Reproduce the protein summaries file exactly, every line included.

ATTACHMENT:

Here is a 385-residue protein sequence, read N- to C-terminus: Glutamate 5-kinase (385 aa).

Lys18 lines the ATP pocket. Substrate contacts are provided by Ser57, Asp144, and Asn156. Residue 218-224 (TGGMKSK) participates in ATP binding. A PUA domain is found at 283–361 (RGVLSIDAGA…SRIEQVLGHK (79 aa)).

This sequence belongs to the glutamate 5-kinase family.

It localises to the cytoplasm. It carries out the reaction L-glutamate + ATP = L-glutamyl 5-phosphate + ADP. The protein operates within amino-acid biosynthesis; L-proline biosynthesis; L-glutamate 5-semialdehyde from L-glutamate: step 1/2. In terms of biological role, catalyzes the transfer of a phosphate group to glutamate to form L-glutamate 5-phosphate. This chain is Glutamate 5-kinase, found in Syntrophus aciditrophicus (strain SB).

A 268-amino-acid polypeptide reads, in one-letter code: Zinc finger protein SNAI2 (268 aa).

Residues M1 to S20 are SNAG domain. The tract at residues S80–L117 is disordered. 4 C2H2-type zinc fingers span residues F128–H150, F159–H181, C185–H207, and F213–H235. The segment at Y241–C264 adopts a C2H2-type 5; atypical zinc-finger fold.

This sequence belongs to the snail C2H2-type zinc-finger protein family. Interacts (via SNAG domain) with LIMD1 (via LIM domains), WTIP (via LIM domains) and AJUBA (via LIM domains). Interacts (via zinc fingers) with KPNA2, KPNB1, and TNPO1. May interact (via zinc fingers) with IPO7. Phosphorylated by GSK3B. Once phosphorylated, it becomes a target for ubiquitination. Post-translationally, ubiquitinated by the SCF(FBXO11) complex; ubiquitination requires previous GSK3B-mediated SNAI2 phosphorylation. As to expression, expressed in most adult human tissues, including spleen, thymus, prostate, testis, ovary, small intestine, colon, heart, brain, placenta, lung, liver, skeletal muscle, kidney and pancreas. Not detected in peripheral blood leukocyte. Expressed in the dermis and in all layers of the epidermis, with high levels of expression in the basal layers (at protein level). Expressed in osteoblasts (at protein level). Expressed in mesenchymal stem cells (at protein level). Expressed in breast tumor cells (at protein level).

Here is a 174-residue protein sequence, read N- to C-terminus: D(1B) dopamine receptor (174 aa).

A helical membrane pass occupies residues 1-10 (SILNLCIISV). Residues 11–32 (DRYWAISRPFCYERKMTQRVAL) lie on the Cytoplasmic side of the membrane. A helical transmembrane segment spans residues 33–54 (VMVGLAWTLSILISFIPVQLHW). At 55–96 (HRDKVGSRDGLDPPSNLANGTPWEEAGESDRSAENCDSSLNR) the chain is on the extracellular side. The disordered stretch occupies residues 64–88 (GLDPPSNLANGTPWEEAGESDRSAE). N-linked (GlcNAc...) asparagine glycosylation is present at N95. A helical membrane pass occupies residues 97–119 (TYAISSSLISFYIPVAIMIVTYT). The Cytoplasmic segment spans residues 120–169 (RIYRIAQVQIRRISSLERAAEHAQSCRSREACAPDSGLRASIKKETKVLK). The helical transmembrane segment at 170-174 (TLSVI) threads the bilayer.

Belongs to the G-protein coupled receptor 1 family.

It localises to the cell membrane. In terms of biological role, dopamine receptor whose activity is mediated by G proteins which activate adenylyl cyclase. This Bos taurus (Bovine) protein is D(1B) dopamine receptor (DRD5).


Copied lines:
Here is a 385-residue protein sequence, read N- to C-terminus: Glutamate 5-kinase (385 aa).

Lys18 lines the ATP pocket. Substrate contacts are provided by Ser57, Asp144, and Asn156. Residue 218-224 (TGGMKSK) participates in ATP binding. A PUA domain is found at 283–361 (RGVLSIDAGA…SRIEQVLGHK (79 aa)).

This sequence belongs to the glutamate 5-kinase family.

It localises to the cytoplasm. It carries out the reaction L-glutamate + ATP = L-glutamyl 5-phosphate + ADP. The protein operates within amino-acid biosynthesis; L-proline biosynthesis; L-glutamate 5-semialdehyde from L-glutamate: step 1/2. In terms of biological role, catalyzes the transfer of a phosphate group to glutamate to form L-glutamate 5-phosphate. This chain is Glutamate 5-kinase, found in Syntrophus aciditrophicus (strain SB).

A 268-amino-acid polypeptide reads, in one-letter code: Zinc finger protein SNAI2 (268 aa).

Residues M1 to S20 are SNAG domain. The tract at residues S80–L117 is disordered. 4 C2H2-type zinc fingers span residues F128–H150, F159–H181, C185–H207, and F213–H235. The segment at Y241–C264 adopts a C2H2-type 5; atypical zinc-finger fold.

This sequence belongs to the snail C2H2-type zinc-finger protein family. Interacts (via SNAG domain) with LIMD1 (via LIM domains), WTIP (via LIM domains) and AJUBA (via LIM domains). Interacts (via zinc fingers) with KPNA2, KPNB1, and TNPO1. May interact (via zinc fingers) with IPO7. Phosphorylated by GSK3B. Once phosphorylated, it becomes a target for ubiquitination. Post-translationally, ubiquitinated by the SCF(FBXO11) complex; ubiquitination requires previous GSK3B-mediated SNAI2 phosphorylation. As to expression, expressed in most adult human tissues, including spleen, thymus, prostate, testis, ovary, small intestine, colon, heart, brain, placenta, lung, liver, skeletal muscle, kidney and pancreas. Not detected in peripheral blood leukocyte. Expressed in the dermis and in all layers of the epidermis, with high levels of expression in the basal layers (at protein level). Expressed in osteoblasts (at protein level). Expressed in mesenchymal stem cells (at protein level). Expressed in breast tumor cells (at protein level).

Here is a 174-residue protein sequence, read N- to C-terminus: D(1B) dopamine receptor (174 aa).

A helical membrane pass occupies residues 1-10 (SILNLCIISV). Residues 11–32 (DRYWAISRPFCYERKMTQRVAL) lie on the Cytoplasmic side of the membrane. A helical transmembrane segment spans residues 33–54 (VMVGLAWTLSILISFIPVQLHW). At 55–96 (HRDKVGSRDGLDPPSNLANGTPWEEAGESDRSAENCDSSLNR) the chain is on the extracellular side. The disordered stretch occupies residues 64–88 (GLDPPSNLANGTPWEEAGESDRSAE). N-linked (GlcNAc...) asparagine glycosylation is present at N95. A helical membrane pass occupies residues 97–119 (TYAISSSLISFYIPVAIMIVTYT). The Cytoplasmic segment spans residues 120–169 (RIYRIAQVQIRRISSLERAAEHAQSCRSREACAPDSGLRASIKKETKVLK). The helical transmembrane segment at 170-174 (TLSVI) threads the bilayer.

Belongs to the G-protein coupled receptor 1 family.

It localises to the cell membrane. In terms of biological role, dopamine receptor whose activity is mediated by G proteins which activate adenylyl cyclase. This Bos taurus (Bovine) protein is D(1B) dopamine receptor (DRD5).